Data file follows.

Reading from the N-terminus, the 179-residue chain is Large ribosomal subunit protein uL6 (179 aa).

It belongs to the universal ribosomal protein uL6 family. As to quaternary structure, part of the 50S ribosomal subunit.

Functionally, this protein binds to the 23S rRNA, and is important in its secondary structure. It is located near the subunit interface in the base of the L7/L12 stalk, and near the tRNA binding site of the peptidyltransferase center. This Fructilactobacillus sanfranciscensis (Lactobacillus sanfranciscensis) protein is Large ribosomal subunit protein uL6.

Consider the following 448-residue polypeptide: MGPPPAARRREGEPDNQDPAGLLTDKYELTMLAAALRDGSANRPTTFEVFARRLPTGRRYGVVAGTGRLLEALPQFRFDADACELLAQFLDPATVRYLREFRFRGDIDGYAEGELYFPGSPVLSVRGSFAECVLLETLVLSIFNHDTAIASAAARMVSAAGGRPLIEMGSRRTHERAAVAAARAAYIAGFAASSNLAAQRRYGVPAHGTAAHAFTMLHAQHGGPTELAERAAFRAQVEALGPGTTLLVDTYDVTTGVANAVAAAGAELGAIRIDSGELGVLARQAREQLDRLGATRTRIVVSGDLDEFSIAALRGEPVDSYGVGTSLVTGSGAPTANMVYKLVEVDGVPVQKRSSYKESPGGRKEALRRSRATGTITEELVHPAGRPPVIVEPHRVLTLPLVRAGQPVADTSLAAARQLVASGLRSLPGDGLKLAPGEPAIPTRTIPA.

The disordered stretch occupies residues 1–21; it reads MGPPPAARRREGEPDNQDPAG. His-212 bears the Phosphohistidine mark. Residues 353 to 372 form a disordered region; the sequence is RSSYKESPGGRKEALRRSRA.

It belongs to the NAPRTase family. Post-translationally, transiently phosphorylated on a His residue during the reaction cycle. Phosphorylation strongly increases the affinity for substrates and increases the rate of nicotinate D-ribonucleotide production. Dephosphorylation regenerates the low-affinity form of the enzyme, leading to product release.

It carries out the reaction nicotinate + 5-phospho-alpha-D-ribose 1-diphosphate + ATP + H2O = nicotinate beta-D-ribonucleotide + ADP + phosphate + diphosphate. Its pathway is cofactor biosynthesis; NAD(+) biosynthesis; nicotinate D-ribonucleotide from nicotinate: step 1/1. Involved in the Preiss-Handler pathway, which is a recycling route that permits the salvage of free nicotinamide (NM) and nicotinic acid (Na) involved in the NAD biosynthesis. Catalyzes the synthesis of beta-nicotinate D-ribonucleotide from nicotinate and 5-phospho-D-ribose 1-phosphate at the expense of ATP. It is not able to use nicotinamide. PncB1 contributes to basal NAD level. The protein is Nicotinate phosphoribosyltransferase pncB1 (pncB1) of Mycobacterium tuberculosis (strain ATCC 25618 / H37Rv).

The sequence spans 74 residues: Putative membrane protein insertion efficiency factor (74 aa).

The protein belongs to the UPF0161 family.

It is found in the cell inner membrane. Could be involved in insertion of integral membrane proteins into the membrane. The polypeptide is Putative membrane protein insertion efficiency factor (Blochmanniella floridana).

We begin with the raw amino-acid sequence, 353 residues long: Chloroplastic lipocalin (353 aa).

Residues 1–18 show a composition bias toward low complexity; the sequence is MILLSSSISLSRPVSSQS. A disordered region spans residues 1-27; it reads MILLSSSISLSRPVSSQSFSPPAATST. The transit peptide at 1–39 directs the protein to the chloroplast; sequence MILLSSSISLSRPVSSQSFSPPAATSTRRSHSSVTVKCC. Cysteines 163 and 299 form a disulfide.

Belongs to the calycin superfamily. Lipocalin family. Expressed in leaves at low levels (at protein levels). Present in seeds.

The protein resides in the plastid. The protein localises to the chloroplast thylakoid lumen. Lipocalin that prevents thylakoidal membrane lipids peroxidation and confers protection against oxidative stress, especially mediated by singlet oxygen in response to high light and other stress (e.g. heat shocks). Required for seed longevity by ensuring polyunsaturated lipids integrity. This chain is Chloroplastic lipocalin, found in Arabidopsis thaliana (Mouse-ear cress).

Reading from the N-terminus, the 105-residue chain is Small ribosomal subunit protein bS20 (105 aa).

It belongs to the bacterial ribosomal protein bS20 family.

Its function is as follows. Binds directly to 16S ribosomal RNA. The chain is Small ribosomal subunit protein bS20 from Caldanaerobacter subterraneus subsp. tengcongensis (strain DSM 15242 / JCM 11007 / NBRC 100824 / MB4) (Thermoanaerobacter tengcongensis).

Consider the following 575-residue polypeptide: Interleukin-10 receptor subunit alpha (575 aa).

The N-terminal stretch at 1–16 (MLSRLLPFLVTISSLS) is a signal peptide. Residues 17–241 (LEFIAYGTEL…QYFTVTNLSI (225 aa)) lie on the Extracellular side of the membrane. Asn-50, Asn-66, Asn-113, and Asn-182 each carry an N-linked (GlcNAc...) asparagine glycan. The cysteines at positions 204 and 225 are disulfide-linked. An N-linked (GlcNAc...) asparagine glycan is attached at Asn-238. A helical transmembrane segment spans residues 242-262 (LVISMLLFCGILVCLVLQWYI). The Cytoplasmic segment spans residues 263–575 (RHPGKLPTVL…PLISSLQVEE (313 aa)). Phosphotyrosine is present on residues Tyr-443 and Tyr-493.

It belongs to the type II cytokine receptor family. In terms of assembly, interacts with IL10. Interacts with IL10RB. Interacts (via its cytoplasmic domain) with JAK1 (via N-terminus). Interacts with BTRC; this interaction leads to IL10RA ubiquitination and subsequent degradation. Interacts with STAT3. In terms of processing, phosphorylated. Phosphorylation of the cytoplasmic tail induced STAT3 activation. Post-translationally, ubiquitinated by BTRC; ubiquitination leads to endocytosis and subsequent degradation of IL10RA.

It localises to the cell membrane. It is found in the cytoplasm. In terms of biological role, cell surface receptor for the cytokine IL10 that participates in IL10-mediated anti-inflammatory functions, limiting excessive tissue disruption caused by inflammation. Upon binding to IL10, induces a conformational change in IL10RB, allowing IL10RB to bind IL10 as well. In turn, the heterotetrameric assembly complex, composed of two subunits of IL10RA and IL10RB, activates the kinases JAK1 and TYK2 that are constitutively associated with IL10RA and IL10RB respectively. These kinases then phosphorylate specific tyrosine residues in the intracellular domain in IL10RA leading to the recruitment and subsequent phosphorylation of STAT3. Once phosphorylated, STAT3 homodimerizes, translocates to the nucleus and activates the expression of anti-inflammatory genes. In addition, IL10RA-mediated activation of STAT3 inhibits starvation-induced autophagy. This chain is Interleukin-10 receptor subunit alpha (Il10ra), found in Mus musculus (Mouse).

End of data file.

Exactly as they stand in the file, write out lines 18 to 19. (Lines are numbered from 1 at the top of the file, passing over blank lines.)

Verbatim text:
Consider the following 575-residue polypeptide: Interleukin-10 receptor subunit alpha (575 aa).

The N-terminal stretch at 1–16 (MLSRLLPFLVTISSLS) is a signal peptide. Residues 17–241 (LEFIAYGTEL…QYFTVTNLSI (225 aa)) lie on the Extracellular side of the membrane. Asn-50, Asn-66, Asn-113, and Asn-182 each carry an N-linked (GlcNAc...) asparagine glycan. The cysteines at positions 204 and 225 are disulfide-linked. An N-linked (GlcNAc...) asparagine glycan is attached at Asn-238. A helical transmembrane segment spans residues 242-262 (LVISMLLFCGILVCLVLQWYI). The Cytoplasmic segment spans residues 263–575 (RHPGKLPTVL…PLISSLQVEE (313 aa)). Phosphotyrosine is present on residues Tyr-443 and Tyr-493.